At a surprise press event on Thursday, Amazon let loose a flurry of additions to its voice assistant, moving Alexa into every corner of the home and garage.
Alexa now has an enormous extended family that includes a microwave, car infotainment unit and wall clock, among many other additions, signaling a new intensity to the smart assistant movement, which is still developing and is being watched closely by fashion companies and retailers of all stripes.
With the $60 Amazon Basics Microwave, people can tell the voice-equipped appliance that they want to heat up, say, a potato, and the tech can figure out the cook time. The machine’s powered by the Alexa Connect Kit, a Bluetooth Low Energy and Wi-Fi component that can add smarter features to regular appliances.
The microwave’s built-in Dash integration lets users order popcorn from the Amazon Marketplace, in addition to just turning the microwave off or adding more cooking time by voice. The company also debuted a $30 wall clock to visually display Alexa timers.
Amazon also officially carved a path into the car with Echo Auto and made over existing Echo products — the Echo Show, Echo Dot and Echo Plus.
The new Echo Show comes with a larger, 10-inch display. Still priced at $229, the unit now includes Skype for video chat, the Amazon Silk and Firefox web browsers, Vevo music-video integration and new dedicated apps. For app makers, the company’s also rolling out new software tools to encourage richer experiences. The device will start shipping next month.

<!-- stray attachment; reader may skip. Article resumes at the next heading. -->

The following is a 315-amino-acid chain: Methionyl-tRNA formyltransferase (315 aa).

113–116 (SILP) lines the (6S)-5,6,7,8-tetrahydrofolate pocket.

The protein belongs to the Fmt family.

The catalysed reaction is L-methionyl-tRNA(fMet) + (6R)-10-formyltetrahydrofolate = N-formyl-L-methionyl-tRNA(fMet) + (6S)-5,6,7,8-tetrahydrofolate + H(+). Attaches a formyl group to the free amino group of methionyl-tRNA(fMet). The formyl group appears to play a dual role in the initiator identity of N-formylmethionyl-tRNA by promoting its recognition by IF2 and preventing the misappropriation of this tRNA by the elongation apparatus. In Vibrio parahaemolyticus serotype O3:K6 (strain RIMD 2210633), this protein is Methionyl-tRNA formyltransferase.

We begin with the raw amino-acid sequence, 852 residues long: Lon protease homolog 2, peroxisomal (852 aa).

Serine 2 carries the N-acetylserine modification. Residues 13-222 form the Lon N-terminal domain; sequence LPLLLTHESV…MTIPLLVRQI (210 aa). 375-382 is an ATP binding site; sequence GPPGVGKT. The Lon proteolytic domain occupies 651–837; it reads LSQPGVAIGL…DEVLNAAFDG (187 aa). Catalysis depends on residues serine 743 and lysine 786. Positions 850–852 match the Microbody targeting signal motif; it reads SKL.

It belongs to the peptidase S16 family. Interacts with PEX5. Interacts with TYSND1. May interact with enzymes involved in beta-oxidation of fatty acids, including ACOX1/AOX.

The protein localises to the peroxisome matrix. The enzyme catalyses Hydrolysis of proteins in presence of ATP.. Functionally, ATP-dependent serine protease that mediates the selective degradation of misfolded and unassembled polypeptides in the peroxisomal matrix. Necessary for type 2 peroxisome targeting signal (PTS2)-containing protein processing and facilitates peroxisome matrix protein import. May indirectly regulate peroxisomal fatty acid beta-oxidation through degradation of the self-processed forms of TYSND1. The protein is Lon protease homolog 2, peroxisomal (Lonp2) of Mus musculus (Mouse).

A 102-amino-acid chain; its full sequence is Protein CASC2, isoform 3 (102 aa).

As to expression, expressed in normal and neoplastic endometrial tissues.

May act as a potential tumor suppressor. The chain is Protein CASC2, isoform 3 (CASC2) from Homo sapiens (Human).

And the diminutive $49 Echo Dot and bigger $149 Echo Plus are now swathed in new fabrics and improved sound quality.
Amazon opened up multi-room sound through a software development kit, so partners can bring it to third-party electronics. The tech giant also has been working to boost Alexa’s conversational skills to make interactions feel more human. Part of that has to do with intuiting commands that Alexa owners may be interested in based on context — what Amazon calls “Alexa Hunches.” One use case could be noting that the porch light was left on, and Alexa saying “Would you like me to turn it off?”
Another scenario is the device recognizing that the user is whispering and softly responding back.
Other noteworthy announcements: Fire TV Recast, for recording over-the-air shows, a new Smart Plug and the Alexa Guard security system, which uses Echo devices’ microphones to monitor the home. Wi-Fi Simple Setup is Amazon’s effort to make smart home setups less complicated. The idea of sparing users from typing Wi-Fi credentials for each new connected gadget is part of a long-term strategy dubbed “Frustration Free Setup.” It may sound familiar to retailers used to seeing “frustration free packaging,” and the premise is similar — banish complexity to make things immediately easier to access.
Amazon might not offer the best hardware — or, for that matter, the best voice assistant. But what the wave of new offerings illustrates what it does do well is leverage its deep understanding of what consumers want, how they use their gadgets and for what purpose. Then it uses that insight to inform product development.
The company is clearly going all out, fusing its retail sensibility to its technology initiatives. If the tack is received well, it essentially brings the Amazon platform to practically every nook and cranny of a user’s life.
For Amazon, the stakes have never been higher.
Google Home’s gain on Amazon Echo has seen the latter losing its edge. While neither disclose hard sales numbers, a recent Canalys report revealed that Google Home sales reached 5.43 million units in the second quarter, nabbing a third of global smart speaker sales. Amazon Echo clocked in with growth of 24.5 percent and 4.12 million units across its multiple versions. During the same period last year, Amazon Echo had a massive 82.3 percent of the market, dwarfing Google Home’s 16.9 percent.